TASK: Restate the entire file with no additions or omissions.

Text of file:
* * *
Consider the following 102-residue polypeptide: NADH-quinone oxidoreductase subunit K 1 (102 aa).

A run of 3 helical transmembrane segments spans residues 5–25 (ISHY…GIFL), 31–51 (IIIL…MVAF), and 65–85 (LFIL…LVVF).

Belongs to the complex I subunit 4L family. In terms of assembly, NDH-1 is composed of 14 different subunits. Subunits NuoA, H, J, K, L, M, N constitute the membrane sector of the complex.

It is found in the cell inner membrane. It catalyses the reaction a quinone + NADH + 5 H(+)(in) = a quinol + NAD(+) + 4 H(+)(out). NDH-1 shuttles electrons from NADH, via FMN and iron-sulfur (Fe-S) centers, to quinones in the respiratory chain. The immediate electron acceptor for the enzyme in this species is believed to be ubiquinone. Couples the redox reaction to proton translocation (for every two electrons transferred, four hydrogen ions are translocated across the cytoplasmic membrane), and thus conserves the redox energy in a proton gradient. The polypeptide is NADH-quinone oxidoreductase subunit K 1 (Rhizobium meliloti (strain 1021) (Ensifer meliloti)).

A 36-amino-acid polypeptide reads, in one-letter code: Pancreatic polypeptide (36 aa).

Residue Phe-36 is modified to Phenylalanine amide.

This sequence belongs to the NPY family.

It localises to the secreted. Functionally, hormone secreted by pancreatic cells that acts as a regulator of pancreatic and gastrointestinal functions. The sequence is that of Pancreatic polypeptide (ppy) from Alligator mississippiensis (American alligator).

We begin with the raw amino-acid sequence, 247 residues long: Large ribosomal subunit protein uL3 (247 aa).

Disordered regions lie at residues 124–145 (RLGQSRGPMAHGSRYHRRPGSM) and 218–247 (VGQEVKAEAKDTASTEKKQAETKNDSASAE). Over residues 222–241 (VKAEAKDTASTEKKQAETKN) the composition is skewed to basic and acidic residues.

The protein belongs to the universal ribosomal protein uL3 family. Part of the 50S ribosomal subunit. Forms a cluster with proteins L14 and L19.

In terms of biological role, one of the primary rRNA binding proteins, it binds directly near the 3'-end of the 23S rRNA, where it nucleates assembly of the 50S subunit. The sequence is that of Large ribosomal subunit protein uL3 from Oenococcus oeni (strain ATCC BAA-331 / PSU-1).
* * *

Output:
Consider the following 102-residue polypeptide: NADH-quinone oxidoreductase subunit K 1 (102 aa).

A run of 3 helical transmembrane segments spans residues 5–25 (ISHY…GIFL), 31–51 (IIIL…MVAF), and 65–85 (LFIL…LVVF).

Belongs to the complex I subunit 4L family. In terms of assembly, NDH-1 is composed of 14 different subunits. Subunits NuoA, H, J, K, L, M, N constitute the membrane sector of the complex.

It is found in the cell inner membrane. It catalyses the reaction a quinone + NADH + 5 H(+)(in) = a quinol + NAD(+) + 4 H(+)(out). NDH-1 shuttles electrons from NADH, via FMN and iron-sulfur (Fe-S) centers, to quinones in the respiratory chain. The immediate electron acceptor for the enzyme in this species is believed to be ubiquinone. Couples the redox reaction to proton translocation (for every two electrons transferred, four hydrogen ions are translocated across the cytoplasmic membrane), and thus conserves the redox energy in a proton gradient. The polypeptide is NADH-quinone oxidoreductase subunit K 1 (Rhizobium meliloti (strain 1021) (Ensifer meliloti)).

A 36-amino-acid polypeptide reads, in one-letter code: Pancreatic polypeptide (36 aa).

Residue Phe-36 is modified to Phenylalanine amide.

This sequence belongs to the NPY family.

It localises to the secreted. Functionally, hormone secreted by pancreatic cells that acts as a regulator of pancreatic and gastrointestinal functions. The sequence is that of Pancreatic polypeptide (ppy) from Alligator mississippiensis (American alligator).

We begin with the raw amino-acid sequence, 247 residues long: Large ribosomal subunit protein uL3 (247 aa).

Disordered regions lie at residues 124–145 (RLGQSRGPMAHGSRYHRRPGSM) and 218–247 (VGQEVKAEAKDTASTEKKQAETKNDSASAE). Over residues 222–241 (VKAEAKDTASTEKKQAETKN) the composition is skewed to basic and acidic residues.

The protein belongs to the universal ribosomal protein uL3 family. Part of the 50S ribosomal subunit. Forms a cluster with proteins L14 and L19.

In terms of biological role, one of the primary rRNA binding proteins, it binds directly near the 3'-end of the 23S rRNA, where it nucleates assembly of the 50S subunit. The sequence is that of Large ribosomal subunit protein uL3 from Oenococcus oeni (strain ATCC BAA-331 / PSU-1).